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Document Details :
Author(s): PATTYN, Bart
Journal: Ethical Perspectives
Volume: 5 Issue: 3 Date: October 1998
hile some enthusiastically applaud, some look on suspiciously, and still others remain indifferent, whatever one’s attitude may be, Europe is gradually taking shape. Its shape, however, is not yet the one dreamt of by the politicians nor the one desired by business people. It is clearly not yet a social Europe or the Europe hoped for by the lawyers or the police. In other words, there is still a long way to go. This process over which no one has control is irreversible. Whether Europe will grow into a federation in which life is good for everyone will depend on the extent to which its citizens take Europe to heart. Hopefully they will see Europe as a community for which they can muster respect rather than as an artificial superstructure which one encounters only when one makes use of its services or confronts its rules.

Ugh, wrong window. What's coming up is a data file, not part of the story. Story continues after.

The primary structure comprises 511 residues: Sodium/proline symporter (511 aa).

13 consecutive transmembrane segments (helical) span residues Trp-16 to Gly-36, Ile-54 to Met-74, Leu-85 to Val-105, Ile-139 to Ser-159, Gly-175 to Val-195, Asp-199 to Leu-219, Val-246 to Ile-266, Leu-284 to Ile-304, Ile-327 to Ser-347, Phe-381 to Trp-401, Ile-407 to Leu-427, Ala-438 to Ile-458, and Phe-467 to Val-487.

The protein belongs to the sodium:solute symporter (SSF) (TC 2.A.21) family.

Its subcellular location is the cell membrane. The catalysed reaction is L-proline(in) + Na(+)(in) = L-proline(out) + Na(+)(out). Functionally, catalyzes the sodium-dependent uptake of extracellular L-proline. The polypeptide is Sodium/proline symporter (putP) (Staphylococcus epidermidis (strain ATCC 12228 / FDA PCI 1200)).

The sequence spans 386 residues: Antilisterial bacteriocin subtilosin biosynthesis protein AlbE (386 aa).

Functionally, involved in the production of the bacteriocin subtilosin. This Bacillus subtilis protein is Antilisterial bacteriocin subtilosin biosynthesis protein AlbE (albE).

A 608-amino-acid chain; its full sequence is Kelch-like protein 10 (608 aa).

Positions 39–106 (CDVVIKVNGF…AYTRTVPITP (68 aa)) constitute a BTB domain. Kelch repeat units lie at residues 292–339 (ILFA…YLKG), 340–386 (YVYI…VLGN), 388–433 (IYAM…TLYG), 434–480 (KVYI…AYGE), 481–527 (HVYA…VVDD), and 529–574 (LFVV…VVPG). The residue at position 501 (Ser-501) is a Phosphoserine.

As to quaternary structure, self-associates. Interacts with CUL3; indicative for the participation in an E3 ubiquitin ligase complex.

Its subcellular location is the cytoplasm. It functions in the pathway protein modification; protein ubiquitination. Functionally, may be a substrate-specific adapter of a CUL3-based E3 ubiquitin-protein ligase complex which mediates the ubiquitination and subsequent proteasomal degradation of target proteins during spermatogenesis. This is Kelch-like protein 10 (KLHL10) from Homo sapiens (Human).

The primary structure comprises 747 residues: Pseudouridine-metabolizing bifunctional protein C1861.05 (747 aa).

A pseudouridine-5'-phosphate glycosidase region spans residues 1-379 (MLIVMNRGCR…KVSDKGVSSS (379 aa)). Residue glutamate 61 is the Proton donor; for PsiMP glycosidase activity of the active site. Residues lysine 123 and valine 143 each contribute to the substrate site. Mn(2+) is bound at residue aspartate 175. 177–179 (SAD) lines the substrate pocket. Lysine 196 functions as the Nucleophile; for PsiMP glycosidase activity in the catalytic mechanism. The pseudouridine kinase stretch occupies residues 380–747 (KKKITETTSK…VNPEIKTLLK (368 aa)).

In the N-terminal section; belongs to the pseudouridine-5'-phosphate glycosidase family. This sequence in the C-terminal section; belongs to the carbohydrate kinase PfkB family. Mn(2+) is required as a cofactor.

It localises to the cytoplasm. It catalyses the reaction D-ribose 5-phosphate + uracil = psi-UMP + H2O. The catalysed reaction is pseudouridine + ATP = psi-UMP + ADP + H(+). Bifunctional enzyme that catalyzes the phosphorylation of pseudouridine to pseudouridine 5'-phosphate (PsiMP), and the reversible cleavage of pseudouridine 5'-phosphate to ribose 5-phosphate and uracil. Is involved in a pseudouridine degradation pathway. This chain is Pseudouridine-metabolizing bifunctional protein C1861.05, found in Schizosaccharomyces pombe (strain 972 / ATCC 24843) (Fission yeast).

The fact that a strong individualistic tendency has developed in various European countries sometimes makes one fear the worst. As Jacques Delors remarked, what Europe mainly needs is a soul. If it is unable to find one, there will be too many lobbyists and too few idealists involved in the economic, administrative and legislative tasks, and private interests will take precedence over communal welfare. European institutions will become bureaucratic monoliths with abstract, Kafkaesque features.